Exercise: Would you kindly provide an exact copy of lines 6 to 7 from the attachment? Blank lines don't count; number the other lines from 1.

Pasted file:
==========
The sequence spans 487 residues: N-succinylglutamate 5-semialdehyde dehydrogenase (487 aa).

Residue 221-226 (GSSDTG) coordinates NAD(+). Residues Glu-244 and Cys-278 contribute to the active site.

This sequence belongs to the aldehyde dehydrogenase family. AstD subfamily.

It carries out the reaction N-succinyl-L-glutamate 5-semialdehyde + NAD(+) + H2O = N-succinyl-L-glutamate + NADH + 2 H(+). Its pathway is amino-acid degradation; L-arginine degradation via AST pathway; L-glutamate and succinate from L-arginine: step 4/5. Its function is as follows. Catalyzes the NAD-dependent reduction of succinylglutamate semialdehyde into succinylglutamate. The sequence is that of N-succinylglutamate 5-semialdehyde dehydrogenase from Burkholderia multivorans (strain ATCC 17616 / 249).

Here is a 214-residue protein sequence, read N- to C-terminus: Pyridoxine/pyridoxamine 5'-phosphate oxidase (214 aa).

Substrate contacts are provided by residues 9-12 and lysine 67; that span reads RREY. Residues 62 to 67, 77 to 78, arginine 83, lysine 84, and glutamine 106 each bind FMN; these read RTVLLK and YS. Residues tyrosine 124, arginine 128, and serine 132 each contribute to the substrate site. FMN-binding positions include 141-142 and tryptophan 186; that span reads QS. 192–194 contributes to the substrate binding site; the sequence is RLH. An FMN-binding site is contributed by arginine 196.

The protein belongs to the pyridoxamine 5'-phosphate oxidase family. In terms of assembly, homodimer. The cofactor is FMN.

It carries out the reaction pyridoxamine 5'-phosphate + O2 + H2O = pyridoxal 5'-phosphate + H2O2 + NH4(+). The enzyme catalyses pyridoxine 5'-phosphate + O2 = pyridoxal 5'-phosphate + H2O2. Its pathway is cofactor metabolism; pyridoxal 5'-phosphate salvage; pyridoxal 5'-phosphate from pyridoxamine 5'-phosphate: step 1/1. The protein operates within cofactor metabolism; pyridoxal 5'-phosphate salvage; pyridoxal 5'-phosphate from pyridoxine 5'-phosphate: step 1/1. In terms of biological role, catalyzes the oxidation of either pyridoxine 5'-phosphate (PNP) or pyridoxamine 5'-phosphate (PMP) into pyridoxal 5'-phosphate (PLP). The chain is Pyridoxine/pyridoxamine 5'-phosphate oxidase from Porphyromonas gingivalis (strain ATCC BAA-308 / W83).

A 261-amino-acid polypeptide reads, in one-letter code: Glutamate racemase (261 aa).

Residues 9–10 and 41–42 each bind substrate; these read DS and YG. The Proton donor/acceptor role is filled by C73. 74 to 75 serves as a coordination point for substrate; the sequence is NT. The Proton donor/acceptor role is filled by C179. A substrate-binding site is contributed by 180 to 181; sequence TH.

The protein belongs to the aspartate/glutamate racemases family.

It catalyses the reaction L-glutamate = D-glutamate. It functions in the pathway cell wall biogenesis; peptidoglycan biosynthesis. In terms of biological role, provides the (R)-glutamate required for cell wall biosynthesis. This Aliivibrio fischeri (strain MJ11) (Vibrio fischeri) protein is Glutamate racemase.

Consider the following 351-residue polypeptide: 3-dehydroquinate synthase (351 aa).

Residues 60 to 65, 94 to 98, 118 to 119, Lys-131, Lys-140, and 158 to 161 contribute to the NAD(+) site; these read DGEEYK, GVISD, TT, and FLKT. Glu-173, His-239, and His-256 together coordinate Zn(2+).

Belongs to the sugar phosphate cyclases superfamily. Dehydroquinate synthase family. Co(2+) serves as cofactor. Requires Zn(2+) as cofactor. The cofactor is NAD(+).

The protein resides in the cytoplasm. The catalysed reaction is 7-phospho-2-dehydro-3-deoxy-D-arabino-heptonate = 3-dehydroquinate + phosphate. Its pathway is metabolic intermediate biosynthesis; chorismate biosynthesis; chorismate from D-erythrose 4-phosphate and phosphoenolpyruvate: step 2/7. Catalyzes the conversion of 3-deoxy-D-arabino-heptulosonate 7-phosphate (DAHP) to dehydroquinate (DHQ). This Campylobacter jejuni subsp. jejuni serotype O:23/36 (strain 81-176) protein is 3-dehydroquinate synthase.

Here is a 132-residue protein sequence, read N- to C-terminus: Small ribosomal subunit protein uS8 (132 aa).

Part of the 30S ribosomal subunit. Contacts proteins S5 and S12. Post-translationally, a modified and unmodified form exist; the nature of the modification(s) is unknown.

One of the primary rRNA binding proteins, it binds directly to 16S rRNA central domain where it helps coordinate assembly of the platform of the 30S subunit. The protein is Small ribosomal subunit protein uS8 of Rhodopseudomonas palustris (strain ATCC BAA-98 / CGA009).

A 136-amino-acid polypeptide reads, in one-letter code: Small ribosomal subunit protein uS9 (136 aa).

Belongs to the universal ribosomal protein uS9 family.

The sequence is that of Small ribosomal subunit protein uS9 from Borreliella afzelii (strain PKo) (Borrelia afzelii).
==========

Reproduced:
Substrate contacts are provided by residues 9-12 and lysine 67; that span reads RREY. Residues 62 to 67, 77 to 78, arginine 83, lysine 84, and glutamine 106 each bind FMN; these read RTVLLK and YS. Residues tyrosine 124, arginine 128, and serine 132 each contribute to the substrate site. FMN-binding positions include 141-142 and tryptophan 186; that span reads QS. 192–194 contributes to the substrate binding site; the sequence is RLH. An FMN-binding site is contributed by arginine 196.

The protein belongs to the pyridoxamine 5'-phosphate oxidase family. In terms of assembly, homodimer. The cofactor is FMN.